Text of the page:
Microsoft Flow is the best thing ever happened to citizen developers.
The flexibility to perform some actions and the ease at which those actions can be configured is the deal breaker.
Microsoft Flow is a sister app to Azure Logic Apps, but the fact that it is so well integrated with Dynamics 365 Customer Engagement (D365 CE), makes it the most desired platform amongst the citizen developers group.
Now, as we all know that the Microsoft Flow offers a plethora of existing connectors to choose from. Within those existing connectors, we have a connector for D365 CE.
For D365 CE connector, we have below triggers (at the time of writing the blog):
- On Demand
- On Update
- On Create
- On Delete
Just like a workflow or a plugin that we develop, we have the flexibility to define the fields, on update of which the logic would trigger.
For Microsoft Flow, the Flow is always triggered on an update and not on update of a specific field.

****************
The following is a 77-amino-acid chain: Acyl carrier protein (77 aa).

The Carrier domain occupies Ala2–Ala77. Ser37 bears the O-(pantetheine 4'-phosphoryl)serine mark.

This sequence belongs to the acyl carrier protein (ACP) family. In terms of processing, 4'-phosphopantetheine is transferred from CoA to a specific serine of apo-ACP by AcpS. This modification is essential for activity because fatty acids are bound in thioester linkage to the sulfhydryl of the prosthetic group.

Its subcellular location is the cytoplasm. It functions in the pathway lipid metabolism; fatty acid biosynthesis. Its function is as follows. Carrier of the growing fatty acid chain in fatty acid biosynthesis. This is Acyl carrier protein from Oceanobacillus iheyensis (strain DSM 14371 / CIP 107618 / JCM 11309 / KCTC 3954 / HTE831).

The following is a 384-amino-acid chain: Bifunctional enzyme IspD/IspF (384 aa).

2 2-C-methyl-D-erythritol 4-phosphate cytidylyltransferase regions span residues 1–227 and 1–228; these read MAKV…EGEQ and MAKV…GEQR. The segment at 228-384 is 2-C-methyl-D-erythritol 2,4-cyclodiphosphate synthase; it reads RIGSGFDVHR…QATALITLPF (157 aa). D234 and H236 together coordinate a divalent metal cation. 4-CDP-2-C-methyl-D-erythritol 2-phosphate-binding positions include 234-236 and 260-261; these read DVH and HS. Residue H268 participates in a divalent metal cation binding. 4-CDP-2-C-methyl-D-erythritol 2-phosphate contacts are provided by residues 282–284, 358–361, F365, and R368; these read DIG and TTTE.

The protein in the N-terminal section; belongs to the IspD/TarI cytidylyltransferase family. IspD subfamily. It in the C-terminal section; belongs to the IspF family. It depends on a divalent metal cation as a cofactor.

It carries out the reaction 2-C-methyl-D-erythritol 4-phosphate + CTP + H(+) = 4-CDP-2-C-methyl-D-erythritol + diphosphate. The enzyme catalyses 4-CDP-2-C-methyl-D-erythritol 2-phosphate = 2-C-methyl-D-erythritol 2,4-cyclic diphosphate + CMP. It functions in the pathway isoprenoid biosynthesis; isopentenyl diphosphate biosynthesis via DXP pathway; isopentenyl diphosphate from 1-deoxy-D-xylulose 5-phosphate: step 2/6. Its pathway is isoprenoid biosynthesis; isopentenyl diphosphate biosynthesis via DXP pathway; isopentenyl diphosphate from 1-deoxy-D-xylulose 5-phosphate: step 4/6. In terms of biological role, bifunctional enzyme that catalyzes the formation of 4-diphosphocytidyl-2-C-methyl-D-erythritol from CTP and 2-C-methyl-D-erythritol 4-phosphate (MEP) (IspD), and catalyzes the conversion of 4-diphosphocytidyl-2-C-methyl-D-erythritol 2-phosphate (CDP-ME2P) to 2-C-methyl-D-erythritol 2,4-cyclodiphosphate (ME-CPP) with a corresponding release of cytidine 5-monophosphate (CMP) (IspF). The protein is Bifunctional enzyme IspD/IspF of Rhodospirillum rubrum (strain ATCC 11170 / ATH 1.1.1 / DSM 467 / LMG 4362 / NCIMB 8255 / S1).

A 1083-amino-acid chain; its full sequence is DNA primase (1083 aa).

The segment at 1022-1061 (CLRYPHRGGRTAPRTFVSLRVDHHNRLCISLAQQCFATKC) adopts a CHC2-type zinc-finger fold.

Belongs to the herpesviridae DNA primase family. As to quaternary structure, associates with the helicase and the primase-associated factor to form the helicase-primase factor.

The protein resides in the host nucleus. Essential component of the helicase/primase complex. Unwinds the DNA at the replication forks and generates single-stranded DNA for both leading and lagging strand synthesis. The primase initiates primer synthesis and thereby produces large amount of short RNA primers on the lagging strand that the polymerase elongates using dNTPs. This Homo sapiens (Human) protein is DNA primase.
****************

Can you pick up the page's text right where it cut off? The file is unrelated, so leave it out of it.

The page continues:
So, the question arises, what to do if we want to trigger the Flow on update of a specific field in D365 CE?
Well! It is not a big deal, let us lay down the simple steps that can be undertaken in order to achieve the said functionality.
Consider a scenario where, I have a Project entity and Contact is related to that project entity in 1:N relation. Which means that 1 Project can have multiple Contacts associated to it.
So, whenever the Status of the Project changes from New -> Picked Up -> Something Else, we need to update all the Contacts about the Status progress.
So, in order to this we either have to develop a Custom Assembly and use it in the Workflow or we can develop a Plugin. This means that we need a skilled developer for this.
Now, with the help of the Microsoft Flow, this can be achieved fairly by a citizen developer.
On Update of the Status trigger an OOB Workflow (again, this is fairly simple), that’d go and set the “Trigger Flow?” field to Yes (This custom field is the determiner for the Microsoft Flow).
Create a Flow, by choosing the “D365” Connector and “When a record is updated” as a Trigger point.
Next thing we need to do is check whether the “Trigger Flow?” field is set Yes or No.
Perform your logic.
Set the “Trigger Flow?” field to No.
So, it is this simple to design the Microsoft Flow to trigger only when the specific field is updated in D365 CE.
Following the steps above in Microsoft Flow, citizen developers could achieve something that otherwise would have required a skilled developer in the old days.
Read our blog series on Microsoft Flow in Dynamics 365